Parents would have to save £188 each month to pay their child’s way through medical school if they began saving at birth, according to Wesleyan, a provider of financial services to doctors.
Following the increase in tuition fees to a maximum of £9,000 a year in 2012, the BMA estimated that medical students are likely to graduate with debts of £70,000 if they receive no parental support.
Research carried out earlier this year by Wesleyan found that 72 per cent of doctors believed the increase in tuition and training cost would put people off entering the medical profession.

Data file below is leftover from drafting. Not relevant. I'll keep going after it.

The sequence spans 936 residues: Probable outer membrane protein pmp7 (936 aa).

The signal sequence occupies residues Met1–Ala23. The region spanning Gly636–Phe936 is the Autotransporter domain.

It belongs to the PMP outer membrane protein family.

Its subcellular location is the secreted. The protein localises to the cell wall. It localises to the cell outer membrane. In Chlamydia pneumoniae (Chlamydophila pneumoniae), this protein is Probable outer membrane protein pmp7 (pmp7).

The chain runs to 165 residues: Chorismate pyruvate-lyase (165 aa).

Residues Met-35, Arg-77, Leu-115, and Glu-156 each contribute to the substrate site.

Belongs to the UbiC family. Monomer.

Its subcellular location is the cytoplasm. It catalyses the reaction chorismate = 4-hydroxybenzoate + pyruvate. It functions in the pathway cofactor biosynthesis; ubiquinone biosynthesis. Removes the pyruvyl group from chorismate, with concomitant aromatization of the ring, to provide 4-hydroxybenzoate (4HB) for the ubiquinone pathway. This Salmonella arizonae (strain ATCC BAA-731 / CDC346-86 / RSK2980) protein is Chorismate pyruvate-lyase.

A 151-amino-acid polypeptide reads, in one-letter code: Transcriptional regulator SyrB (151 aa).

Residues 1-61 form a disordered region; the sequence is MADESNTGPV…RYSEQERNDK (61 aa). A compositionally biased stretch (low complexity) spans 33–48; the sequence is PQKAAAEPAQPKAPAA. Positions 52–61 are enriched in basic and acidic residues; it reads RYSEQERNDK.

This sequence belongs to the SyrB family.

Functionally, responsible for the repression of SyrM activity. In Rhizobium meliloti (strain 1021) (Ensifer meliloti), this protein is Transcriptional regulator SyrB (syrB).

Higher fees deter students
Speaking after the rise in tuition fees in 2012, then chairman of the BMA junior doctors committee Dr Tom Dolphin said little consideration had been given to the effect of higher fees on longer courses such as medicine.
In evidence to the House of Commons health select committee, Dr Dolphin said: ‘There’s no doubt that these huge debts put people off applying to medical school, particularly people in lower socioeconomic groups.’